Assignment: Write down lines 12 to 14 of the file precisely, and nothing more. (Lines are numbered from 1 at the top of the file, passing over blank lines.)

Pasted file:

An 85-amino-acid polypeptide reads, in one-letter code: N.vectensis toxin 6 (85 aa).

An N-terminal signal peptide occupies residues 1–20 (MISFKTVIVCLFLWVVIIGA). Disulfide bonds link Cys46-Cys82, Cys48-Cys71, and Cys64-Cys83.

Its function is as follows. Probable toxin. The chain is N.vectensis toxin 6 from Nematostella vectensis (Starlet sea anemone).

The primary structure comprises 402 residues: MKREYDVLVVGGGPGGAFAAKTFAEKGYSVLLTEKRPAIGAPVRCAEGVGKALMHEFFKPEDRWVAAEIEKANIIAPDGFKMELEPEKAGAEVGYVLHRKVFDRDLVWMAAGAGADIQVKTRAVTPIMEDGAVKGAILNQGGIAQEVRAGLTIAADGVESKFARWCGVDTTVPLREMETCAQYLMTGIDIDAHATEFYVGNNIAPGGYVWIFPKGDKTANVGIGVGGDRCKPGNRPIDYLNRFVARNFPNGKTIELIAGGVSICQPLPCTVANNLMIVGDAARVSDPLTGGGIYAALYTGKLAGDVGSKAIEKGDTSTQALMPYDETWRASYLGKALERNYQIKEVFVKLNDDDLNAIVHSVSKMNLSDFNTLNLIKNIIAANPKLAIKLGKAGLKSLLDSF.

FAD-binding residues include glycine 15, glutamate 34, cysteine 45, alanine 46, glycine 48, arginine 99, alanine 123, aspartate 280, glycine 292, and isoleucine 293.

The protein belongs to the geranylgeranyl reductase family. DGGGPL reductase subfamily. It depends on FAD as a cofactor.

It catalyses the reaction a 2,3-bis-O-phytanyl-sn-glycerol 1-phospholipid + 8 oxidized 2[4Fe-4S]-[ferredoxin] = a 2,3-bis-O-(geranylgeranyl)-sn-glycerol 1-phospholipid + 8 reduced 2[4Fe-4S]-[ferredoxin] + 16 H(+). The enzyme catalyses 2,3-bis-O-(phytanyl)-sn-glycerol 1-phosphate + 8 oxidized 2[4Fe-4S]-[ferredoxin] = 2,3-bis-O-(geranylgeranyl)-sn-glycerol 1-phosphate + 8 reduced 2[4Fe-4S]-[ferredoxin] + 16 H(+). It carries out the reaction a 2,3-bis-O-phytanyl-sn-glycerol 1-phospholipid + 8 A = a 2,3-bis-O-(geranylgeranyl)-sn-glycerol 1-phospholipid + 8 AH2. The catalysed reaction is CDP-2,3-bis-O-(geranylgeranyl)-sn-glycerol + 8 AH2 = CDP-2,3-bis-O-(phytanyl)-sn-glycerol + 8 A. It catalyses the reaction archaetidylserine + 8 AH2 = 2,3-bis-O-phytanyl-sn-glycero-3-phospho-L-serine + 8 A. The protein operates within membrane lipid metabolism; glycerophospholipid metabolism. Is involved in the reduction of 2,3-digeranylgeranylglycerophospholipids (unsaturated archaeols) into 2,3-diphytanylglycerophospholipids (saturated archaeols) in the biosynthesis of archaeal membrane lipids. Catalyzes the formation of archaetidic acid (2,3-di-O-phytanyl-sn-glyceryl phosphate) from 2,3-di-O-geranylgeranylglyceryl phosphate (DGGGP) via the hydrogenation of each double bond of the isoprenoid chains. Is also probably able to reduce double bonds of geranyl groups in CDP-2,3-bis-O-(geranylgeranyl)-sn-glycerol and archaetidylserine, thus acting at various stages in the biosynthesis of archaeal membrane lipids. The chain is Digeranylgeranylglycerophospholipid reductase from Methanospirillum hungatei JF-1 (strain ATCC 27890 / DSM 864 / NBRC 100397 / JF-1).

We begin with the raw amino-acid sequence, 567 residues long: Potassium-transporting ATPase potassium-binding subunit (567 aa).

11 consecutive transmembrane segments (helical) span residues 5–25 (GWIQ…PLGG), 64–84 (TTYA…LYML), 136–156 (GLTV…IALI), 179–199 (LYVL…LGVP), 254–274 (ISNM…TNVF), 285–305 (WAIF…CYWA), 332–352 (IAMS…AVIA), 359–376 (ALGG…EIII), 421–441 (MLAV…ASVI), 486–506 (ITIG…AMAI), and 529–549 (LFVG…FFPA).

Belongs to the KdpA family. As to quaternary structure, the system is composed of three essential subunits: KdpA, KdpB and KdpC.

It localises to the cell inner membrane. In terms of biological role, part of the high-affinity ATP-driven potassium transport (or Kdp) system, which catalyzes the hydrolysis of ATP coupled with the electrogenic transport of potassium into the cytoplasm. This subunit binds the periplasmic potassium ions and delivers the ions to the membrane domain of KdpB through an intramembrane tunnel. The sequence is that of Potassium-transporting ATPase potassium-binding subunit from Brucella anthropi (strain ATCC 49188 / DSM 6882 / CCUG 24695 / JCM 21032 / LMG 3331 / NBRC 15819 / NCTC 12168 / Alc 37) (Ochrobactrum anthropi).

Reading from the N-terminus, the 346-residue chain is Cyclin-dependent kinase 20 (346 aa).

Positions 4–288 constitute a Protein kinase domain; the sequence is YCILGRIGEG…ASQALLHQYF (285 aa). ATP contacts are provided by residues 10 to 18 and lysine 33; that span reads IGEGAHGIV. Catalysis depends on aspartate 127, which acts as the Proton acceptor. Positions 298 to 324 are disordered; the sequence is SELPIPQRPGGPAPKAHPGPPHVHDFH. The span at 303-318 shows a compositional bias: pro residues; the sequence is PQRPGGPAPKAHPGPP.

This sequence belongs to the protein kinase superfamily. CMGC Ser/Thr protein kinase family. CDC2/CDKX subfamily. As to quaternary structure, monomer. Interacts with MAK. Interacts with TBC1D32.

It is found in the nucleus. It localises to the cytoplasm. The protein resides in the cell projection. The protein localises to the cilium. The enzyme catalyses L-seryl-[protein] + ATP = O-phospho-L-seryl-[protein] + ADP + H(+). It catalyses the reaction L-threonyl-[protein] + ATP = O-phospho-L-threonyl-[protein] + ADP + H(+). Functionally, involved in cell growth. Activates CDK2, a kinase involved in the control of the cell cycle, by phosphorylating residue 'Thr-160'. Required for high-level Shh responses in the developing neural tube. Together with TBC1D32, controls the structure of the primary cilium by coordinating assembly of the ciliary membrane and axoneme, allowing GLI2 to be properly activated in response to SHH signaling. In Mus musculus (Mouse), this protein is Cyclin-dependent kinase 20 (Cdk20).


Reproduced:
Reading from the N-terminus, the 346-residue chain is Cyclin-dependent kinase 20 (346 aa).

Positions 4–288 constitute a Protein kinase domain; the sequence is YCILGRIGEG…ASQALLHQYF (285 aa). ATP contacts are provided by residues 10 to 18 and lysine 33; that span reads IGEGAHGIV. Catalysis depends on aspartate 127, which acts as the Proton acceptor. Positions 298 to 324 are disordered; the sequence is SELPIPQRPGGPAPKAHPGPPHVHDFH. The span at 303-318 shows a compositional bias: pro residues; the sequence is PQRPGGPAPKAHPGPP.

This sequence belongs to the protein kinase superfamily. CMGC Ser/Thr protein kinase family. CDC2/CDKX subfamily. As to quaternary structure, monomer. Interacts with MAK. Interacts with TBC1D32.